LG G3 Review
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Launched in the summer of 2014, the LG G3 is an update to the LG G2. It features the same 13 million pixel sensor as its predecessor, but it now features enhanced optical image stabilisation, while the user interface for the camera part has been simplified compared to its predecessor. You can increase the memory of the camera by inserting a micro SD card, while one of the most interesting specifications is laser autofocus for quicker focusing speeds, especially in low light shooting conditions. The front camera is a 2.1 million pixel device, and it can shoot 1080p HD. The back camera can shoot both 1080p and 4K video. The camera is also equipped with a dual - LED (dual tone) flash.
Ease of Use
As seems to be pretty much the trend with smartphones at the moment, the G3 is a pretty large device. And although it’s not as huge as some of the “phablet” phones, it’s still only just jacket pocketable. It is pretty slim though, so the overall weight of the device is not too bad.
Even by smartphone standards, there are very few buttons on the G3. The only buttons are found on the back of the camera, at the top and in the centre. Here are three buttons arranged in a pad type arrangement. There’s a centre button which acts as the power on/off button, or for locking and unlocking the screen.
|Front of the LG G3|
The other two directional buttons are volume buttons, but the down buttons can also be used with the camera - hold down the volume button from the lock screen and you’ll be taken directly to the camera. If you press the down button once in the camera app, you’ll take a photo. Although it’s a good idea to have direct buttons to push for the camera, they are positioned in an awkward place, especially when you consider the size of the camera. Although you do eventually get used to the positioning of the buttons, it’s not the most obvious of places for your finger to rest. Also, as it’s difficult to see what you’re doing, it’s relatively easy to accidentally push the central button and turn the screen off altogether.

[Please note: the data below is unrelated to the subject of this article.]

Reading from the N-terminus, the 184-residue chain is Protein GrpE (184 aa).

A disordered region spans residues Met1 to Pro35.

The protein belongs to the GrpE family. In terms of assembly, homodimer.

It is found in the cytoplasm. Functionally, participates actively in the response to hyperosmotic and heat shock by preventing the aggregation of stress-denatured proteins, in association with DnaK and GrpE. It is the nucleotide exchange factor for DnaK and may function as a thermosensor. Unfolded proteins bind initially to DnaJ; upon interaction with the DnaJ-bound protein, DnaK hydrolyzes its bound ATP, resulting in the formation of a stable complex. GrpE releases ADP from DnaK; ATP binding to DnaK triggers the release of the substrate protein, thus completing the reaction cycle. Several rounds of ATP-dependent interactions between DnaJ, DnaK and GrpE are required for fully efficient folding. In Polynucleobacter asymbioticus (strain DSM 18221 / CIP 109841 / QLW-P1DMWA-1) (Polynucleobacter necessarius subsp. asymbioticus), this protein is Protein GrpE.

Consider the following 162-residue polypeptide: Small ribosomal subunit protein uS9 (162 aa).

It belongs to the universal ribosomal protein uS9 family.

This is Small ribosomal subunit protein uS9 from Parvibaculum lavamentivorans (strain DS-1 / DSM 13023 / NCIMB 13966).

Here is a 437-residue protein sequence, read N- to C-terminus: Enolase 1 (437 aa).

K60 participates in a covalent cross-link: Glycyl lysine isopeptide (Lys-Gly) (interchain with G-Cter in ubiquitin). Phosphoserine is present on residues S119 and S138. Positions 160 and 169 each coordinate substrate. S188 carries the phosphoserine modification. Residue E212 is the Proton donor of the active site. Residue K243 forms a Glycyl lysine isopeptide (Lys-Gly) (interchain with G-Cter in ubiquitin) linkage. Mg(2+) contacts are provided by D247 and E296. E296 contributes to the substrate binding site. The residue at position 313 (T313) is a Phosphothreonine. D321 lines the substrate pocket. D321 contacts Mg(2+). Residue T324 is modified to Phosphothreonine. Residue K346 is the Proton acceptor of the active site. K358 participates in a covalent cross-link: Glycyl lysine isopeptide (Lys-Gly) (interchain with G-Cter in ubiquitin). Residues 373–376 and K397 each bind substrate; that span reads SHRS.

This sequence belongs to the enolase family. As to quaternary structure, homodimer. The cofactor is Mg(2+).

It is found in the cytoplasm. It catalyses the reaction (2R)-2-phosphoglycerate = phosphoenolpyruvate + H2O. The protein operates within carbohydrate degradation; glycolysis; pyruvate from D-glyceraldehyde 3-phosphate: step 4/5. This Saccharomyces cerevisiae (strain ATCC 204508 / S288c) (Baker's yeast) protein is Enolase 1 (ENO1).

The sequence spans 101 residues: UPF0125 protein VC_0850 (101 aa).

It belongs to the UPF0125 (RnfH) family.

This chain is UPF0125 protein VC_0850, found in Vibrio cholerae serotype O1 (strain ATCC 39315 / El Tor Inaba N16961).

You can also tap a virtual shutter release button on the phone display itself to fire off the shutter release. If you hold this, or the physical button down, then a burst of photos will be taken in succession. Tapping the preview button will allow you to playback all of the images taken in succession, and choose one (or more) to save from the burst - a good option if you’re photographing fast moving action such as sport.
|Rear of the LG G3|
Once you’re in the camera app itself, there’s a minimal amount of settings which you can change, making it reasonably similar to something like an iPhone in its operation, rather than something a little more customisable and changeable like a Samsung or Sony camera. This is good news if you want to concentrate mainly on composition, or if you’re only interesting in grabbing quick snaps, but bad news if you like to take a little more control over how your photos look.